Really though, this whole plot is so stupidly broken that you’d pretty much have to rewrite the entire thing from scratch to sufficiently cleanse the stupid from it. There isn’t any quick-fix solution.

    • Keeshhound says:

      To be fair, even forcibly railroading you into saving your father would still be better than the lack of a hook you get now. It’s not like they didn’t already do it (“Please, if you know anything that can help me find my dad…”) At least then you’d have an actual reason to enter the pod.

    • newdarkcloud says:

      Better idea is to have do that, but when you go to the purifier, you realize you need Dad to make it work. That way, you’ll be FORCED to go back and save him in order to proceed in a way that feels natural.

  17. Daemian Lucifer says:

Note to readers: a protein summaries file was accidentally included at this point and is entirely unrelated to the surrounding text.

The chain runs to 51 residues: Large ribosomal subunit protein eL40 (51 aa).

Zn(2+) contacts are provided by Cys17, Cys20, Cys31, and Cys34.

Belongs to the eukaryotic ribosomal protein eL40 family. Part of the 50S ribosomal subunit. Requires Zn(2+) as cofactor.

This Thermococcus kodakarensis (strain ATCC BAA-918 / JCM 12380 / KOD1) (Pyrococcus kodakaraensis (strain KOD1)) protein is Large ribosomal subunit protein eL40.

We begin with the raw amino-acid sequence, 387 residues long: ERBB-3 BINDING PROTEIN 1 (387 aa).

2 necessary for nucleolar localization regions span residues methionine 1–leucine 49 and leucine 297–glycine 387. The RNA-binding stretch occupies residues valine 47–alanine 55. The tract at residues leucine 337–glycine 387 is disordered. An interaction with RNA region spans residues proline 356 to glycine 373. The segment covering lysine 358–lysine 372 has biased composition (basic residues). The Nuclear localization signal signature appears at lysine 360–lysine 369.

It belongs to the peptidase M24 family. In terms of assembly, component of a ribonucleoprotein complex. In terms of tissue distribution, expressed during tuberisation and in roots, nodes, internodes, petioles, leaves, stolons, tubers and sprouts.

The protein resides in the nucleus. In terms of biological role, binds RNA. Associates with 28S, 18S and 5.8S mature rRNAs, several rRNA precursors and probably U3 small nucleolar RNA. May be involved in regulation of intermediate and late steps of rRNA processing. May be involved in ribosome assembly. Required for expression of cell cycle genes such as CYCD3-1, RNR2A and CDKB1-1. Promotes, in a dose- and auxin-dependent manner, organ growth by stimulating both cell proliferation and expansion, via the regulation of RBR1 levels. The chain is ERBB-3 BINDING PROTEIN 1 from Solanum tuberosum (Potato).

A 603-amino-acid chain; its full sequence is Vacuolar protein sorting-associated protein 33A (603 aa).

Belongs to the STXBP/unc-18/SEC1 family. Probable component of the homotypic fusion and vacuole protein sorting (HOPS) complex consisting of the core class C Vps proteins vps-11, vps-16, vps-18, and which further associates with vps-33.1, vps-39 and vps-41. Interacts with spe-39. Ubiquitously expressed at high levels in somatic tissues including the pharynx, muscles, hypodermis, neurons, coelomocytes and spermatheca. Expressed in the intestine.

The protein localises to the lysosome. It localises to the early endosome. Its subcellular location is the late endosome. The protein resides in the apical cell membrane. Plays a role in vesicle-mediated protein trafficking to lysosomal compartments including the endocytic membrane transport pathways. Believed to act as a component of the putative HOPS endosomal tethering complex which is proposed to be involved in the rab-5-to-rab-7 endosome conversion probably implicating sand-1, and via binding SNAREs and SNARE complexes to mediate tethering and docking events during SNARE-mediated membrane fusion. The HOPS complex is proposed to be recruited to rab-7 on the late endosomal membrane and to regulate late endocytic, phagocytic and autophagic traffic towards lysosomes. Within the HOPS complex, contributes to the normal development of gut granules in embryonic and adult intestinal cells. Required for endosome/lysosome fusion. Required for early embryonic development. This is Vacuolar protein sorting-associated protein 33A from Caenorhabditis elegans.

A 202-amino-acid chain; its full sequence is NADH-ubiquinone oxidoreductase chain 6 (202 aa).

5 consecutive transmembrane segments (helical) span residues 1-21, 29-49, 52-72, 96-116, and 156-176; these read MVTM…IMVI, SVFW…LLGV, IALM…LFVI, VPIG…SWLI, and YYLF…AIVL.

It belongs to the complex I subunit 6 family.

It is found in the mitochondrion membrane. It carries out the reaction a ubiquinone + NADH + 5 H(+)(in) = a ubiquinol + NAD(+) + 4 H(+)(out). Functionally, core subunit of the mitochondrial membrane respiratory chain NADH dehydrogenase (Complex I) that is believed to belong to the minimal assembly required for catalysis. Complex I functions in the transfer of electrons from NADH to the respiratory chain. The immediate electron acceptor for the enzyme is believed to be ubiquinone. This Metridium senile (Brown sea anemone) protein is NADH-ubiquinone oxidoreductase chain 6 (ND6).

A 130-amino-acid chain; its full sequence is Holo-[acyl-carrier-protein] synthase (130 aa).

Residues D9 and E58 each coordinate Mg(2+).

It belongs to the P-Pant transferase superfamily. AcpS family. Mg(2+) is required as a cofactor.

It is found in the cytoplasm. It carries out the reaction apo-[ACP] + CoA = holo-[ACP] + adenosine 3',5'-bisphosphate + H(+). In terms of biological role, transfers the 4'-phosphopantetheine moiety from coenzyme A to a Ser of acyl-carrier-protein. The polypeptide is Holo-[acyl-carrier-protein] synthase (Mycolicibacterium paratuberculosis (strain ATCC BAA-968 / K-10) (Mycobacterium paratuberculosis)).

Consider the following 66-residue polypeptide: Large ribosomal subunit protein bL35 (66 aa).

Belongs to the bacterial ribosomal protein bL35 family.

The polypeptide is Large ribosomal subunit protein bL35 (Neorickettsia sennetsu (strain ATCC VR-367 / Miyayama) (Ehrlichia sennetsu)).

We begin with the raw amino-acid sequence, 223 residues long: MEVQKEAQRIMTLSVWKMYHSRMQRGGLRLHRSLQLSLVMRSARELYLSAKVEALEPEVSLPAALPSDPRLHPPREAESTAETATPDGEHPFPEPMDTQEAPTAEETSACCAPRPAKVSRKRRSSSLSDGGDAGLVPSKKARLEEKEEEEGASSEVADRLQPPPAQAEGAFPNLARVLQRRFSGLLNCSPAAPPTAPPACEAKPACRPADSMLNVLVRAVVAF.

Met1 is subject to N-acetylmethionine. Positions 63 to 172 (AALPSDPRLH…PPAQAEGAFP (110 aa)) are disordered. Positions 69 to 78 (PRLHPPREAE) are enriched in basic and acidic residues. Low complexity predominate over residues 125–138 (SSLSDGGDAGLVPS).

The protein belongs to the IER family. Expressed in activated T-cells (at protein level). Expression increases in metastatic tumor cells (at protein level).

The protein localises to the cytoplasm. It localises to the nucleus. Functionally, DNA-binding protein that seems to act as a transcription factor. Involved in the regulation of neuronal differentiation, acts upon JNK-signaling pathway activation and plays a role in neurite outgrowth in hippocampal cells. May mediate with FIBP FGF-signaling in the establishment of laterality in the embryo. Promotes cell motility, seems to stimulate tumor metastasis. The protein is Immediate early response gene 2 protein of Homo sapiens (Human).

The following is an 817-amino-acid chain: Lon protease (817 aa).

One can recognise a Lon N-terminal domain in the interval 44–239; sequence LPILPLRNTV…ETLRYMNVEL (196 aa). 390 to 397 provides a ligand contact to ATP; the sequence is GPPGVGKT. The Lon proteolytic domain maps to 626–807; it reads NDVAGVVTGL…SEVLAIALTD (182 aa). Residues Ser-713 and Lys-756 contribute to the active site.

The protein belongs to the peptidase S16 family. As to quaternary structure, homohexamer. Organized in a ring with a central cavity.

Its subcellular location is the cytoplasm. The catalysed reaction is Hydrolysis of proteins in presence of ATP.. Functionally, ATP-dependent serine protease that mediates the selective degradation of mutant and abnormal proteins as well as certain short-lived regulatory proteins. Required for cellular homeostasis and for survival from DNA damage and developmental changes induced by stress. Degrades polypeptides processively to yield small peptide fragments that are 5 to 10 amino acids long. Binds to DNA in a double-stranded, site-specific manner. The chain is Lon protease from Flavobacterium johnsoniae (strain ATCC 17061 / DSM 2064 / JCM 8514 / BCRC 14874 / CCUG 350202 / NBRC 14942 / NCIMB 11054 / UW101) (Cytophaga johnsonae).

Wait…Let me get this straight:When you kill these people in the matrix,they merely reset in some other world and have their memories wiped?You dont really do them any harm?

    So you are getting negative karma for being just a big internet troll?

    • Indy says:

      It’s more about continuing their suffering, leaving the people to be toys in Braun’s fantasy. The ‘good’ option is to kill them permanently.

    • newdarkcloud says:

      If you help Braun, you take an active role in there suffering and allow it to continue for all eternity.

      If you turn off the safeties and begin the Chinese invasion, then you essentially mercy kill them, preventing Braun from torturing them any longer.

      Of course, this is dumb because there are other ways to do this quest w/o forcing the player to take the obviously stupid move of jumping into a pod they can tell is a trap.